In the hands of Ran Hwang, buttons and straight pins turn into works of art. She painstakingly pounds tens of thousands—even a million—of them into panels to create plum blossoms, phoenixes, the Buddha, Korean rooftops, and other exquisite wall compositions and multimedia installations that are coveted by collectors like Roger Federer, the Brooklyn Museum, and Robert J. Hurst, chairman of the Whitney Museum's executive committee.
Hwang at work.
Like fresh flowers or French bonbons, Hwang's works are hard to resist. "Her work is so beautiful and so well-crafted," says Laura Thompson, the director of education and a curator at the Massachusetts Museum of Contemporary Art, which has twice shown Hwang's work. Untethered, the more recent piece, is a 140-foot-long sculpture of buttons and pins featuring 14 birds, including six phoenixes, interwoven with metallic spider webs.
Arnold Lehman, former director of the Brooklyn Museum, first took notice of one of her "cherry tree" pieces at Leila Heller Gallery in Manhattan, partly because it required so much dedication. "I was even more taken by an amazing re-creation of traditional-style Korean roofs in what seemed a somewhat more abstracted work," he says. It's now in the museum's collection.
But there is more to her work than visual appeal. "It also has a powerful, simple message, about hopefulness and about freedom and the limitations of freedom," Thompson says.
Oddly enough, it was 9/11 that brought out Hwang's true talent. Born in Busan, South Korea, she started out there as a painter of landscapes and still lifes. In 1997, she moved to New York intent on developing her own style, but after studying at the School of Visual Arts, she took a job designing embroidery in the fashion industry—a throwback to her childhood habit of making hats, shoes, and clothing for paper dolls.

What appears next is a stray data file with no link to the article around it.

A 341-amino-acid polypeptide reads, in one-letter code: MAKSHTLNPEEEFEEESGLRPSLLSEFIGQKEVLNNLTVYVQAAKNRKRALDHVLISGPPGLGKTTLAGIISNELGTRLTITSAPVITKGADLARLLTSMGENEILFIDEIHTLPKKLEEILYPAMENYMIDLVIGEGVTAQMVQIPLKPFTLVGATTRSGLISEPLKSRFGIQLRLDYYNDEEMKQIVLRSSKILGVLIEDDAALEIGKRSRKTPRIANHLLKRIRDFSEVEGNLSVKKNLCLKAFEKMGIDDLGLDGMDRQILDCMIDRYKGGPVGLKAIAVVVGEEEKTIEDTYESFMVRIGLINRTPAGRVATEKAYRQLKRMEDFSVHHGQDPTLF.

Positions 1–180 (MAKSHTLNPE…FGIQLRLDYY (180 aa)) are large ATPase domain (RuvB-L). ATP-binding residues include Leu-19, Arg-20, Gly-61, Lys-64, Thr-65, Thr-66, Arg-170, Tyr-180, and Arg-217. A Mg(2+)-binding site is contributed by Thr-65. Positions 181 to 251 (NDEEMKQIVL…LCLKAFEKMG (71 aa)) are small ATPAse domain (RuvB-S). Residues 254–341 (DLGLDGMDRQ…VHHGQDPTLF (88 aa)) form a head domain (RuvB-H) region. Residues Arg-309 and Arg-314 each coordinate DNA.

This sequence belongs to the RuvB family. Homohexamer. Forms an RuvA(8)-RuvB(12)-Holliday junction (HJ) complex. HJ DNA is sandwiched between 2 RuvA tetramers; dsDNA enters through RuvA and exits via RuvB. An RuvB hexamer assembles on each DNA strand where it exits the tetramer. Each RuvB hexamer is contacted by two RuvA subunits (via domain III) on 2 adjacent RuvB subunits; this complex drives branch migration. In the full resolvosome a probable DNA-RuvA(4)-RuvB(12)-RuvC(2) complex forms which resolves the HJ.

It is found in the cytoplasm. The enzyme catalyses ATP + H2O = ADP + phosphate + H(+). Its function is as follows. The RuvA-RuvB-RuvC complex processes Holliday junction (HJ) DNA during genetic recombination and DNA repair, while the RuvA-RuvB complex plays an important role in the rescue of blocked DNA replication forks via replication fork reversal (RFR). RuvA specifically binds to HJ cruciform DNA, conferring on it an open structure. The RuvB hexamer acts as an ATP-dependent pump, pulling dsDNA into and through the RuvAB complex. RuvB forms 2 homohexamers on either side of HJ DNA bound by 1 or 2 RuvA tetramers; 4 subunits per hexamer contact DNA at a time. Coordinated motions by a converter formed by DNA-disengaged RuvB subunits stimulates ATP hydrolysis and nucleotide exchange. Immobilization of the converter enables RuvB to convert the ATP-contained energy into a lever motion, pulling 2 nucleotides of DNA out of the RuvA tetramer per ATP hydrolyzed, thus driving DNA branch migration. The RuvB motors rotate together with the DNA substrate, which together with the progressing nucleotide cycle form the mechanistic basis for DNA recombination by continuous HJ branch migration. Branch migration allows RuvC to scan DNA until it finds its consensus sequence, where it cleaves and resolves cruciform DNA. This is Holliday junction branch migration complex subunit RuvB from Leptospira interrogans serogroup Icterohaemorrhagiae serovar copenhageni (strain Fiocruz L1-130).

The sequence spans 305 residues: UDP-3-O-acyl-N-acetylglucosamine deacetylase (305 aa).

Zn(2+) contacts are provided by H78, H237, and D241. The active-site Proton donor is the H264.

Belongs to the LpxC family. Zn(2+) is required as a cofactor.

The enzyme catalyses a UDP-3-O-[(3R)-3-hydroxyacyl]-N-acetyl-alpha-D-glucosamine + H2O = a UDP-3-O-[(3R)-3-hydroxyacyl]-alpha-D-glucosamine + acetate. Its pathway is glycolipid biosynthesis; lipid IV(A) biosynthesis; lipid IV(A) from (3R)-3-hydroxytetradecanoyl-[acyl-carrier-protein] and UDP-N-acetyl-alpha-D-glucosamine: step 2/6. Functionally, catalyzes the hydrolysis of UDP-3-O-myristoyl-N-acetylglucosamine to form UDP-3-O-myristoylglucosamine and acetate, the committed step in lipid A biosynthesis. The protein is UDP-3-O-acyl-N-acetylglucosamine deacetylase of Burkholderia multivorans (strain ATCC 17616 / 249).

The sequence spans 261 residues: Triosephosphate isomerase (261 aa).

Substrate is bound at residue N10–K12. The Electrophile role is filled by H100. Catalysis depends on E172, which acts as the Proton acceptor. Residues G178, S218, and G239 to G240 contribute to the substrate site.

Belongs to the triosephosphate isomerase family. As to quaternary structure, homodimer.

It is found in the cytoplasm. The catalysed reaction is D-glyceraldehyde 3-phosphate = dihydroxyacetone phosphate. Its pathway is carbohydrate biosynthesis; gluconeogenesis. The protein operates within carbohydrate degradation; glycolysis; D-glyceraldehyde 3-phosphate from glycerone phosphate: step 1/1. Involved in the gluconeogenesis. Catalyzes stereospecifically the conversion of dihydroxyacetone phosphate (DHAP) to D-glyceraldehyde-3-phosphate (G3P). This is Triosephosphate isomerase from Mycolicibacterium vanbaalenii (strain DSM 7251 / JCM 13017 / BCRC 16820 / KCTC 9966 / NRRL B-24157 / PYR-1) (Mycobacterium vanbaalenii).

Deeply affected by the terrorist attacks, she yearned to have a greater impact. She left fashion to make art that would impart meaning about ephemerality and eternity as well as convey a sense of spirituality. "I grew up in a Buddhist family," she explained one day last summer in her New York studio. Looking chic in black pants and top, with a red plastic flower bracelet on her arm and a matching red dome ring on her finger, she said, "I mix fashion images and Buddhist philosophy. Eastern style and Western style come together, and I make something new."
And whereas all that pounding—usually about 25 times per pin—in the assembly of her pieces might seem tedious, for Hwang it has a Zen meditative quality that is integral to her practice.
These days, Hwang is so busy that she employs assistants to help with the pounding, and she divides her time between studios in Seoul and New York. "I get my ideas here," she says. "Seoul is like a factory."
Those ideas keep taking her in new directions. She started with vintage buttons, then began buying buttons to her taste from manufacturers, and now frequently orders handmade paper buttons. She has incorporated LED lights or video projections on some installations, changing their colors and giving them more vitality. Lately, she has started working on more traditional, three-dimensional sculptural forms, though not departing far from her subject matter. Last summer, she was working on a mold for a bird's wing. It was too soon to tell how the wing would ultimately turn out, but there's little doubt that it would soar aesthetically.